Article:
FROM CLIVE DAVIES  1950-57   Thanks for OWT 92 containing my submission and l would like to correct my computer auto correction.  l didn't notice before l sent it in. The old pal mentioned  was Garth Haines, not George as stated. We got to know each other from an early age as our fathers worked closely together at The Towers Hospital in Humberstone, and we even went on holidays together on a number of occasions.  Garth became a well-known dentist in the Belgrave area of Leicester, and we met up for the last time at one of our reunions shortly before his untimely death about seven years ago.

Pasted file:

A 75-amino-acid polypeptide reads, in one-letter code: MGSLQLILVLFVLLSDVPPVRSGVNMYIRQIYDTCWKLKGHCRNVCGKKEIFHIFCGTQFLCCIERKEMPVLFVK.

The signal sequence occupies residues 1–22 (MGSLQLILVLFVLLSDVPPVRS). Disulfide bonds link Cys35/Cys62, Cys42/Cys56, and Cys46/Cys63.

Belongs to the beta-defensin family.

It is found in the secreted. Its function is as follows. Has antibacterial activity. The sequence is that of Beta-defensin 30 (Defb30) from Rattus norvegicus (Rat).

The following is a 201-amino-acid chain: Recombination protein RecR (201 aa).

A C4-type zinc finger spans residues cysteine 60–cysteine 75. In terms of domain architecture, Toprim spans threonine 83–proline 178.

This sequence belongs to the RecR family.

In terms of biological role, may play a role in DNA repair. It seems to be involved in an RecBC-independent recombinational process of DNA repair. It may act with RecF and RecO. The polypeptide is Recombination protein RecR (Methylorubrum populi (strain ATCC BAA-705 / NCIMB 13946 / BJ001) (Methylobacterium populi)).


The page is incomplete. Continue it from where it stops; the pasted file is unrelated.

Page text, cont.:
FROM DAVE POSTLES  1960-67   I have some news about two people formerly associated with City Boys'.Michael Denison Palmer (1933-2015)Mr Palmer arrived as history teacher during my O-Level year, I think 1964. Despite growing up in Brixton, where his father was the incumbent, he retained a tinge of his native Australian accent. He had previously taught at Aldenham School, after graduating from Oxford University.  He consequently (and perhaps disconcertingly) referred to homework as prep, and always wore a bow tie.  He took charge of the fifth-year football team.  I had not realised he played for his college 1st XI at Oxford.  I assumed he was some sort of clogger, watching his refereeing!  He moved from CBS to various schools as Deputy Head and then Head.  He died on 8 September 2015, predeceased in 2008  by his beloved wife, Margaret. He leaves behind  three children.Kev EamesKev and I knocked about in the sixth form.  He went to Manchester University to study English and German.  He had a long career as a teacher.  After retirement he received a PhD for a thesis on educational motivation.  He also taught at Bath Spa University.  He and his wife, Sue, have two daughters.  In his retirement he is closely involved with U3A and Trowbridge Civic Society, where they live.  I met them a few years ago when they came to Leicester to visit his widowed mother.